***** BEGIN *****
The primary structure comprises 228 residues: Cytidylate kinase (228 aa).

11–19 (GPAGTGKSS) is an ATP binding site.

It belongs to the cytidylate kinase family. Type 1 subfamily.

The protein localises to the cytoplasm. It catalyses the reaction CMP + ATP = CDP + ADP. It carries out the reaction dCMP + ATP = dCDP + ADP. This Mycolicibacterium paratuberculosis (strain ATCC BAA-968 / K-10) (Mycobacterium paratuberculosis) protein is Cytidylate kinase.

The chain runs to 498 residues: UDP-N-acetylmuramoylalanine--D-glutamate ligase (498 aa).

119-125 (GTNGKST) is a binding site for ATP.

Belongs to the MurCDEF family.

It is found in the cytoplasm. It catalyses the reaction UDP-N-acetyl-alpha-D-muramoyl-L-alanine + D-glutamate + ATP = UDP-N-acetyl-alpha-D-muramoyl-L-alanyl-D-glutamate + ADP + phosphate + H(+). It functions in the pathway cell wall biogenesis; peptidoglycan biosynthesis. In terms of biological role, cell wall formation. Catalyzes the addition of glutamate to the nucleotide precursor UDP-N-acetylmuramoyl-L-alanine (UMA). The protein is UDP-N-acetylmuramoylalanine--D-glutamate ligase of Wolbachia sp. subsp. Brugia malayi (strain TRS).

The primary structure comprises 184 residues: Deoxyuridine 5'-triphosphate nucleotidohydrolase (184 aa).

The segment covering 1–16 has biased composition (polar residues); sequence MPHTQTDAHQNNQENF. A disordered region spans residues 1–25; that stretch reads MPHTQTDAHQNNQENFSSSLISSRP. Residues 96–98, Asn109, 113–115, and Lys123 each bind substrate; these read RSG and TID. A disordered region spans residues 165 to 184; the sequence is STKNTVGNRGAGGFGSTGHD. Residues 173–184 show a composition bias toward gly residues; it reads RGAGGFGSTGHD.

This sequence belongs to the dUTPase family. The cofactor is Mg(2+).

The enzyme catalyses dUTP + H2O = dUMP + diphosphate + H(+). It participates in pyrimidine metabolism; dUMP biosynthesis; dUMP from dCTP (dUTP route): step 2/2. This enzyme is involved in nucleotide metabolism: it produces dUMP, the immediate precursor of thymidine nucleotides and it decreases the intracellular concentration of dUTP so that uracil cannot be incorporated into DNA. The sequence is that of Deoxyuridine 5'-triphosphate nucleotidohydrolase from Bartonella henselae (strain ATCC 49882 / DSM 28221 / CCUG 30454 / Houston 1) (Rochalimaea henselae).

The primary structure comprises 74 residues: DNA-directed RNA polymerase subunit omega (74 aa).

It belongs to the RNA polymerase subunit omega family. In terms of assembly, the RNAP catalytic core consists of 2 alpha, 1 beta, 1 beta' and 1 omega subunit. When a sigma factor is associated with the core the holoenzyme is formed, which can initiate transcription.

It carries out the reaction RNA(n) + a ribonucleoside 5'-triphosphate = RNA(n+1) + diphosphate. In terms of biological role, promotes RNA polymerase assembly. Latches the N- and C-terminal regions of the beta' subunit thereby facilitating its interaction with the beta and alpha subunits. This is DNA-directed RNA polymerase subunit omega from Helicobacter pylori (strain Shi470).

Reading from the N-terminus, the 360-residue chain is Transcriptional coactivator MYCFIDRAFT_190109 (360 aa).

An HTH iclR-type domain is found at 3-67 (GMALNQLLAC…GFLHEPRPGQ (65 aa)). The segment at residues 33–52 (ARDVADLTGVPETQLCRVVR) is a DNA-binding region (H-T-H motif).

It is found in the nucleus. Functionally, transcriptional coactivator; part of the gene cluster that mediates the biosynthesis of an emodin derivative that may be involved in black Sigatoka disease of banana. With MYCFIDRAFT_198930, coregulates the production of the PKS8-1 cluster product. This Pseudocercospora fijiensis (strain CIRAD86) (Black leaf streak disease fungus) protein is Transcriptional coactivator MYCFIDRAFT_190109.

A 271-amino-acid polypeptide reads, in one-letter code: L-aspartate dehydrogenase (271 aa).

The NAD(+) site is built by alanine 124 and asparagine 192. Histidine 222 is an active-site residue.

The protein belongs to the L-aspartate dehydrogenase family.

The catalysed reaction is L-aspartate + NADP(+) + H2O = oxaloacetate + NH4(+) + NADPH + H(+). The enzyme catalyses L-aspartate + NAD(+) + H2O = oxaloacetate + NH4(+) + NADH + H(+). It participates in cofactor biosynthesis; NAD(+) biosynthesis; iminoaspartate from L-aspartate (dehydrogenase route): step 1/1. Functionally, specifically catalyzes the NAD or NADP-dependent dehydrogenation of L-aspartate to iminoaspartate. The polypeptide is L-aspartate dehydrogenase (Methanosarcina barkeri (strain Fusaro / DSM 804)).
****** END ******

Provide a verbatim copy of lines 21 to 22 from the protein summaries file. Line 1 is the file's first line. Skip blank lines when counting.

The protein belongs to the L-aspartate dehydrogenase family.

The catalysed reaction is L-aspartate + NADP(+) + H2O = oxaloacetate + NH4(+) + NADPH + H(+). The enzyme catalyses L-aspartate + NAD(+) + H2O = oxaloacetate + NH4(+) + NADH + H(+). It participates in cofactor biosynthesis; NAD(+) biosynthesis; iminoaspartate from L-aspartate (dehydrogenase route): step 1/1. Functionally, specifically catalyzes the NAD or NADP-dependent dehydrogenation of L-aspartate to iminoaspartate. The polypeptide is L-aspartate dehydrogenase (Methanosarcina barkeri (strain Fusaro / DSM 804)).